View Full Version : Tutorial: How to reduce excessive stuttering or buffering when streaming videos

11-20-2013, 10:50 AM
If you are streaming videos to your devices in your home and they are stuttering, buffering or stopping, then use this guide to help solve the problem.

Your home network

Your home network must be fast enough to allow Mezzmo to transmit the video data from your computer to your device(s) - otherwise you will see stuttering, buffering or stopping on your device.

For best streaming performance, it is recommended to use Ethernet cables where possible. If you are using a wireless network, then make sure it is wireless-N with full signal strength.
If you are using a wireless network and have a dual band router, then try using the 5GHz band rather than the 2.4GHz band. The 5GHz band may provide better streaming performance and have less interference from other devices in your home. Many Mezzmo users have reported better wireless streaming performance when using the 5GHz band. Consult your router's and devices' documentation for the recommended 5GHz configuration.
When streaming a video, make sure your home network is not congested with other traffic - for example, copying files from one computer to another computer.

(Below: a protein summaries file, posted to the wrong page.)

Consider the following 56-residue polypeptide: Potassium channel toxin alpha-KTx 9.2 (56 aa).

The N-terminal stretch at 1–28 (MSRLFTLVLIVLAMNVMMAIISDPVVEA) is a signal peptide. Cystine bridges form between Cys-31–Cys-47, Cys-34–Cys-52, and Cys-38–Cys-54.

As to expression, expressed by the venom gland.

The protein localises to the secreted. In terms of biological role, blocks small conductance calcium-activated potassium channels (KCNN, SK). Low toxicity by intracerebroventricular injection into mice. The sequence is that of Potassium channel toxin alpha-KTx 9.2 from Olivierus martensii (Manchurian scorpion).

Routers can sometimes slow down or get themselves in an unstable state where it affects streaming performance. Try turning off your router for a minute and then turning it on again to correct these issues.

Your Mezzmo settings

Listed below are the settings in Mezzmo that you should ensure are correct for optimal streaming.

Go to the Media Devices dialog and edit your device. Make sure you have the right device profile selected. If you are unsure, then ask Conceiva support staff and we will recommend the correct choice.
Go to the Media Devices dialog and edit your device. On the Device Settings dialog, set the Connection type to match how your computer and device are connected on your home network. Mezzmo uses this setting when transcoding videos so that the video bitrate does not exceed the capabilities of your home network connection.

Transcoding performance

FFmpeg is used in a separate process to transcode the video, if FFmpeg is using too much CPU time then the Mezzmo server may not have enough CPU time to stream the file to the device. You can change the CPU priority in Transcoding Settings in Mezzmo to LOW so that the FFmpeg will use less CPU time (this may slow down transcoding so if the transcoding is already too slow it will not help).

When your videos are playing on your device but they are stuttering or buffering, then go to Mezzmo and look at the Transcoding pane. If you see your video file listed there, then it is being transcoded on-the-fly. If it is marked in red, then the transcoding speed is not fast enough for real time playback and this is one of the causes of the stuttering.

To improve transcoding performance, you can upgrade your computer's CPU and memory. In general, the more cores and powerful your computer's CPU, the better transcoding performance will be obtained.